Presentation software. You either love it, or live with it. There isn’t too much in between. For years PowerPoint was the market leader, but the goliath of the PC presentation world hasn’t really kept up with presenting in the mobile world. It has left a niche in the market for other developers to leap in to banish WordArt, Clip Art and crazed animations to the same place that Clippy the paperclip now resides. There are lots of decent iPad presentation apps available. Keynote is probably the best known, but others like Haiku Deck, SlideShare and now FlowBoard EDU are adding some well thought out features to presenting on the iPad.
Aimed primarily at the education market, FlowBoard EDU is slightly different to your everyday presentation app and I like it. For years, presentation software has seemed to be about the presentation software. In fact, as most people will know, the presentation is about the person presenting and the presentation software is a supplemental aid. Everyone reading this will no doubt have sat through the PowerPoint presentation from hell, yes, you know the ones, with the animations which make one letter fall from the top of the screen ONE AT A TIME. The presentations with tons of text on which the presenter reads out. The presentations with crackers ClipArt which boil your blood just by looking at them (am I going over the top here?). Thankfully, FlowBoard EDU dispenses with all of this by use of clean modern templates and a lack of animation. The focus is just on the content.
Making a presentation is beautifully simple. I thought Keynote on the iPad was straightforward, but FlowBoard EDU streamlines things to a greater extent making presentations pretty quick to knock up. Much of the app is gesture based, using flicks and multiple finger presses to add and switch between slides and content and everything is extremely responsive. I like the way that if, for example, you want to add an image, you can do it from pretty much all external image services within the app. Gone are the days of finding your images, saving them in the Camera Roll and importing them. FlowBoard allows you to import directly from a number of places like Google Images, Bing, Facebook, as well as cloud services like DropBox, Google Drive, Instagram and so on. The same is true of video where you can import directly in from YouTube and the previously mentioned cloud services. This makes for a really seamless experience and it looks like the developers have thought carefully about workflow and the cloud environment that we use.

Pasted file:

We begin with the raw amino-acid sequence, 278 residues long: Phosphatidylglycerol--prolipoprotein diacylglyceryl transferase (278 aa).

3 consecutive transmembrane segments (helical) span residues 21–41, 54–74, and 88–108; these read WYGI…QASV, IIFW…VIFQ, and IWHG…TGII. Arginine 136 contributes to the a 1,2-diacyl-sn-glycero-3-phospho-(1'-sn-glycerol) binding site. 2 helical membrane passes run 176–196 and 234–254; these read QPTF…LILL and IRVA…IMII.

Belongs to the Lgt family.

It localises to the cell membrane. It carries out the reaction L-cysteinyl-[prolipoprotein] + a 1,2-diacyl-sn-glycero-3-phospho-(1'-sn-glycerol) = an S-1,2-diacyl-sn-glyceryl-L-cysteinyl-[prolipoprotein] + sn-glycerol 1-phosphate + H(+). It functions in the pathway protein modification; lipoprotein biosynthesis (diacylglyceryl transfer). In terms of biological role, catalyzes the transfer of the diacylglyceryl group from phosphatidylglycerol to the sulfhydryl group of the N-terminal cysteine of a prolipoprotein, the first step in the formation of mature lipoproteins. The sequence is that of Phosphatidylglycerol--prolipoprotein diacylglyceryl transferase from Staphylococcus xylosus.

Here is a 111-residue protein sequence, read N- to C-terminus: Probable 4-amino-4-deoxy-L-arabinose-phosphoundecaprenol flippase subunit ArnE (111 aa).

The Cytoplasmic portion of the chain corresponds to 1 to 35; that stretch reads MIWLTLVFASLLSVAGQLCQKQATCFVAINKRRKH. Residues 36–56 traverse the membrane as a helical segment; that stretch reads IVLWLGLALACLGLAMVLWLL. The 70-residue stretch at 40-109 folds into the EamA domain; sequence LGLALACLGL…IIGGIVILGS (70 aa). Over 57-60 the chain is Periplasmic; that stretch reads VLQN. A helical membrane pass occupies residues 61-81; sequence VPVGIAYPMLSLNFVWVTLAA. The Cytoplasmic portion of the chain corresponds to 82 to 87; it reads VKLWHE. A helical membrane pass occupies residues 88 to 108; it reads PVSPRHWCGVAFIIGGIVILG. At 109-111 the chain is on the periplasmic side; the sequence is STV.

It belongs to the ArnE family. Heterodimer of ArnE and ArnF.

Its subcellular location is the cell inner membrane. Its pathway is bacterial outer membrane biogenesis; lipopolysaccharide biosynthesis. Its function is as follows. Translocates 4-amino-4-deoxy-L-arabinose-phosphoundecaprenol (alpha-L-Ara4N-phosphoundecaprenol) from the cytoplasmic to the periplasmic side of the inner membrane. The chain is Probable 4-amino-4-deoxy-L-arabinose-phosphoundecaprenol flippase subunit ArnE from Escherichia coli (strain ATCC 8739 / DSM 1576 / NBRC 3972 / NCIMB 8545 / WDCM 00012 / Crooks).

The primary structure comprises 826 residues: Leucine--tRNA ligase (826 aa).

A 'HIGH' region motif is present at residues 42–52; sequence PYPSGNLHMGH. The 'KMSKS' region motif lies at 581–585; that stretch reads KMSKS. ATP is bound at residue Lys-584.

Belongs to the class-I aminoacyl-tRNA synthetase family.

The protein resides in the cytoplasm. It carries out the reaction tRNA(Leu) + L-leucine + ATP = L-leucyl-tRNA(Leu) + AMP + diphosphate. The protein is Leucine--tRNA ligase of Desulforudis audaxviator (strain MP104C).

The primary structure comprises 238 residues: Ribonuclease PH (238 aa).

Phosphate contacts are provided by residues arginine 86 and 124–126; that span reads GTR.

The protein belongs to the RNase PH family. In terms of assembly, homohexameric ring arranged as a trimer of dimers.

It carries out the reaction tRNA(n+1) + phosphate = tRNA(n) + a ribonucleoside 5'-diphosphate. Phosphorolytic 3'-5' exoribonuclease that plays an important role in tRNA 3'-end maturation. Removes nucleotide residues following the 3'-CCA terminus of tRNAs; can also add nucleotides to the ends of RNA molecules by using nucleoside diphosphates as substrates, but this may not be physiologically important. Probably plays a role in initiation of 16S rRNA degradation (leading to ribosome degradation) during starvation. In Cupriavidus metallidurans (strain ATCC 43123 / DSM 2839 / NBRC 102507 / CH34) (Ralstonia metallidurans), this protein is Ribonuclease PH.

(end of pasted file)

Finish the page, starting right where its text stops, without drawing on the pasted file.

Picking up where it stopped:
FlowBoard EDU is a bit like a cross between a book and a prevention in that, as mentioned there are no animations, but you can add a fair amount of text. I know this is a presentation no-no but FlowBoards seem to be primarily aimed at the online cloud world where presentations are viewed on a screen in front of someone rather than everyone being focused on a big screen. And why not? I’d be amazed if an audience that you needed to present to didn’t have a device of some sort on them. You could put the link up for your audience to go to which would download the presentation direct on their own device. If this is the case then you can afford to have a little more text on the screen. Could FlowBoard EDU be the end of bullet points?!
As long as you stick to the templates, you can produce some very professional, multimedia presentations extremely quickly. The workflow in FlowBoard EDU is very good and you really don’t need to leave the app to do anything, except maybe copy and paste text from a browser. All of this is great if you are using FlowBoard EDU in an education environment as there is little in the way of distracting animations, WordArt and the students can focus on what is important, the content. Some of the education based templates encourage sensible use of presentations, rather than using the slides to splat every fact known to man on. There are also subject specific templates, such as a History one which sets out the key areas for a subject on each slide, or a Science experiment write up which encourages a sensible layout. These are all good ideas as again, it encourages students to focus on the content rather than the fiddly parts of a presentation that they can get bogged down with.
FlowBoard is an excellent presentation app, and probably the best I have come across specifically for education. It doesn’t get in the way, yet encourages students to focus on showing what they know, rather than packing it with inane animations and WordArt. Export options are good and I like the way you can generate a link which makes sharing pretty easy. If I was compiling a wish list for this app, I’d like to see an option to export presentations to a cloud service of my choice, simply because it is best to file all of your resources in the same place, rather than all over the place. You can do this with the app’s PDF export, but PDF isn’t the same as a good old presentation file. All in all though, if you use a lot of media rich presentations you can’t really go wrong with FlowBoard EDU.
FlowBoard is available here in the App Store for $4.99. The price will rise after the 1st September.
Disclosure: The developers of FlowBoard provided me with a promo code for this app.